Irma R., a novice home cook, turns to F&W's Tina Ujlaki to solve her kitchen crises. Part master cook, part Sherlock Holmes, Tina figures out what went wrong and tells how to make it right.


Dear Tina,

I hate to trouble you with this, but today I had a caramel crisis. The recipe I tried was very straightforward (I had no idea that caramel was made with just two ingredients!), but still, I think I ruined it.

The recipe said to combine one cup of sugar with two tablespoons of water in a heavy, medium-size saucepan and let it bubble over high heat, without stirring (and I really wanted to stir), until it became a light brown syrup. After about 10 minutes, the syrup in one part of the pan was light brown, but the rest was still clear. So I let it keep cooking, and by the time it was all a uniform color, it was quite dark and bitter. Did I let it go too long?

Eternally grateful for your help!



Dear Irma,

If your caramel had a bitter edge, then yes, I fear you burned it slightly—and, alas, the only remedy for that is starting the recipe over.

Sugar can be temperamental, and caramel can suffer from being agitated, so I'm glad you resisted stirring. I'm guessing you didn't use a white-enameled cast-iron pot. Next time, try it; the light surface will help you see exactly where you are in the caramelizing process. When the sugar begins to turn light brown, you can swirl the pan a bit; if any sugar crystals end up on the side of the pot, wash them down with a moistened pastry brush. As more sugar melts and caramelizes, swirl again. Soon you should have a beautiful, cherrywood-colored caramel.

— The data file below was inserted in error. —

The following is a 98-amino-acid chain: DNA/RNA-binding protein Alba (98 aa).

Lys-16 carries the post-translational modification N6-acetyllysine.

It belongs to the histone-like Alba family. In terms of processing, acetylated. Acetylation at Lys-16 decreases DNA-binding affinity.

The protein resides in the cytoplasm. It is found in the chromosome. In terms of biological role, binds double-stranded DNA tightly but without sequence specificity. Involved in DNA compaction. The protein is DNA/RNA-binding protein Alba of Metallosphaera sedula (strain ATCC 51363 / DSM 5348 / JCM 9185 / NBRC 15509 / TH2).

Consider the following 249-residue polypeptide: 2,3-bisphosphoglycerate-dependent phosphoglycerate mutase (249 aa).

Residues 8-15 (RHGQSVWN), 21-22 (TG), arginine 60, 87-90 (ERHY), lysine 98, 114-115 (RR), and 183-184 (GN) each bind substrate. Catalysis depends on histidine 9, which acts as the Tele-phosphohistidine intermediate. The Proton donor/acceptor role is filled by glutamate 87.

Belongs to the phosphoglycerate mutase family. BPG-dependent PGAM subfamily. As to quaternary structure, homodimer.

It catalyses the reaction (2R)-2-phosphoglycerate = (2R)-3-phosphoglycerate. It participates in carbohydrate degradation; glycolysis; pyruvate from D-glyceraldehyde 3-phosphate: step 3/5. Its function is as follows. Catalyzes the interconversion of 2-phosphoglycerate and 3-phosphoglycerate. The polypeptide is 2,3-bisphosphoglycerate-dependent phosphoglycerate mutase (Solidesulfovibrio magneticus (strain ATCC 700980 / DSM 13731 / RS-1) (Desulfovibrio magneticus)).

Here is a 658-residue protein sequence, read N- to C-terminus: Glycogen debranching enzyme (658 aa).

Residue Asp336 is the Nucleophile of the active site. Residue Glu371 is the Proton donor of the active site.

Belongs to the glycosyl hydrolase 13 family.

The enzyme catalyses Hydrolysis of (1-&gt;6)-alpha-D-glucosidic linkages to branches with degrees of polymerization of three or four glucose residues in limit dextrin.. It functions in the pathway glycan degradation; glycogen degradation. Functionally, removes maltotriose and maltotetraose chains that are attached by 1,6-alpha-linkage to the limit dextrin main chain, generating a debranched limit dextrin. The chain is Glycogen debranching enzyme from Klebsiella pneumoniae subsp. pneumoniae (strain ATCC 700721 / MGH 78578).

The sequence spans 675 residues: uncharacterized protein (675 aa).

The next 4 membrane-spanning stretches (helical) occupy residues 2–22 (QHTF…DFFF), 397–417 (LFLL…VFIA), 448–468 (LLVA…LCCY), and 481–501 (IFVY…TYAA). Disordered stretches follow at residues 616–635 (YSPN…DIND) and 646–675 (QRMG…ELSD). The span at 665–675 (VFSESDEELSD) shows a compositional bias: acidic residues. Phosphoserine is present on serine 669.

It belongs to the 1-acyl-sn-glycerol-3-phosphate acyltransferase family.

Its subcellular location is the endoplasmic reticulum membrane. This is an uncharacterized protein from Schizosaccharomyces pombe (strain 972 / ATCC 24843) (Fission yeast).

I'm not sure why you're making caramel, but now that you've mastered the technique, here are some things to do with it.

Shards And Brickle Pour the molten caramel onto a lightly buttered or oiled sheet pan. (Careful! The caramel is scorching.) When it's hardened, you can break it up into shards to use as decoration on cupcakes. Or pulse the shards in a processor and make brickle to sprinkle on ice cream or frosted cakes, or to fold into melted chocolate for candies.

Dip Leave the molten caramel in the pot and dip in fruit—single grapes, say, or clementine segments. Or dip nuts in the caramel, until coated; once they've cooled, you can roll them in melted chocolate, then in cocoa powder for a sophisticated sweet.

Syrup Add one half cup of water to the molten caramel and it turns into a light but intensely flavored syrup— a delicious sauce for poached pears or sautéed bananas, ice cream, fruit soufflés, puddings, or even chocolate cake or coffee mousse. You can also brush it over a pork tenderloin, ham, chicken parts or a duck breast during the last two to four minutes of roasting to add a lovely layer of sweetness.

Sauce and Frosting Add heavy cream and vanilla to the hot caramel and you'll have a great sauce, which also makes a base for a caramel frosting. Check out the recipes listed at right.

Good luck, Irma!


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